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  1. The asymptotic symmetry group of general relativity in asymptotically flat spacetimes can be extended from the Bondi-Metzner-Sachs (BMS) group to the generalized BMS (GMBS) group suggested by Campiglia and Laddha, which includes arbitrary diffeomorphisms of the celestial two-sphere. It can be further extended to the Weyl BMS (BMSW) group suggested by Freidel, Oliveri, Pranzetti and Speziale, which includes general conformal transformations. We compute the action of fully nonlinear BMSW transformations on the leading order Bondi-gauge metric functions: specifically, the induced metric, Bondi mass aspect, angular momentum aspect, and shear. These results generalize previous linearized results in the BMSW context by Freidel et al., and also nonlinear results in the BMS context by Chen, Wang, Wang and Yau. The transformation laws will be useful for exploring implications of the BMSW group. 
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    Free, publicly-accessible full text available March 1, 2025
  2. When particle dark matter is bound gravitationally around a massive black hole in sufficiently high densities, the dark matter will affect the rate of inspiral of a secondary compact object that forms a binary with the massive black hole. In this paper, we revisit previous estimates of the impact of dark-matter accretion by black-hole secondaries on the emitted gravitational waves. We identify a region of parameter space of binaries for which estimates of the accretion were too large (specifically, because the dark-matter distribution was assumed to be unchanging throughout the process, and the secondary black hole accreted more mass in dark matter than that enclosed within the orbit of the secondary). To restore consistency in these scenarios, we propose and implement a method to remove dark-matter particles from the distribution function when they are accreted by the secondary. This new feedback procedure then satisfies mass conservation, and when evolved with physically reasonable initial data, the mass accreted by the secondary no longer exceeds the mass enclosed within its orbital radius. Comparing the simulations with accretion feedback to those without this feedback, including feedback leads to a smaller gravitational-wave dephasing from binaries in which only the effects of dynamical friction are being modeled. Nevertheless, the dephasing can be hundreds to almost a thousand gravitational-wave cycles, an amount that should allow the effects of accretion to be inferred from gravitational-wave measurements of these systems.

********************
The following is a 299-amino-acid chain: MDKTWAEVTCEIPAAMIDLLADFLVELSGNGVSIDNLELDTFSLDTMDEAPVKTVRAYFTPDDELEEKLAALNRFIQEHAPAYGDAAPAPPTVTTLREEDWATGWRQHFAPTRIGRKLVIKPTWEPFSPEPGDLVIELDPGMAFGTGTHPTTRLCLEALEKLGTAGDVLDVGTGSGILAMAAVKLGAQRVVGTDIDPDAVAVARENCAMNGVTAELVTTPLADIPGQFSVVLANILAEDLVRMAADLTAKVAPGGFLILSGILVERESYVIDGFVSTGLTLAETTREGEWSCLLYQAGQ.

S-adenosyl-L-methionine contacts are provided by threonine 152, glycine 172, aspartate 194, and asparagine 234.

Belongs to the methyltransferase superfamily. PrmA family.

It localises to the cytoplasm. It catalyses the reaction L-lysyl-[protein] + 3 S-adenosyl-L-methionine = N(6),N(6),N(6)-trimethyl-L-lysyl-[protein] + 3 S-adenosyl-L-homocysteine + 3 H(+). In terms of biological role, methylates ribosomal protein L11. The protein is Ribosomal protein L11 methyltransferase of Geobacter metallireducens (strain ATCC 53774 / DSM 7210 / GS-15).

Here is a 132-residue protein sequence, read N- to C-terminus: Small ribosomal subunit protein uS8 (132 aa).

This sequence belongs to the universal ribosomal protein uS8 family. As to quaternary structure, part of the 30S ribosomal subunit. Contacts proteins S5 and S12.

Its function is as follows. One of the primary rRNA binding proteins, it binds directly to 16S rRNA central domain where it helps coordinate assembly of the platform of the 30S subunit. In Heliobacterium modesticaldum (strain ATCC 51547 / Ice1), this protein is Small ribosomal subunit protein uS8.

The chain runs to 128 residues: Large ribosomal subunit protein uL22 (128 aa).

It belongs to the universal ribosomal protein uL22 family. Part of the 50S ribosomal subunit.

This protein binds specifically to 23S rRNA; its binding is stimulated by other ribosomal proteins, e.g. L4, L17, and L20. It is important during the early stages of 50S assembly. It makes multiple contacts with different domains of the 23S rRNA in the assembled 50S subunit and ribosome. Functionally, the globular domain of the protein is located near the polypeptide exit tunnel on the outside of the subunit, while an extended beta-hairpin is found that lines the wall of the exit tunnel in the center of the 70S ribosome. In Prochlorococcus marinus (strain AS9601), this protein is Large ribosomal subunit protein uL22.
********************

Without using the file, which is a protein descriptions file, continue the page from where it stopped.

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    Free, publicly-accessible full text available December 22, 2024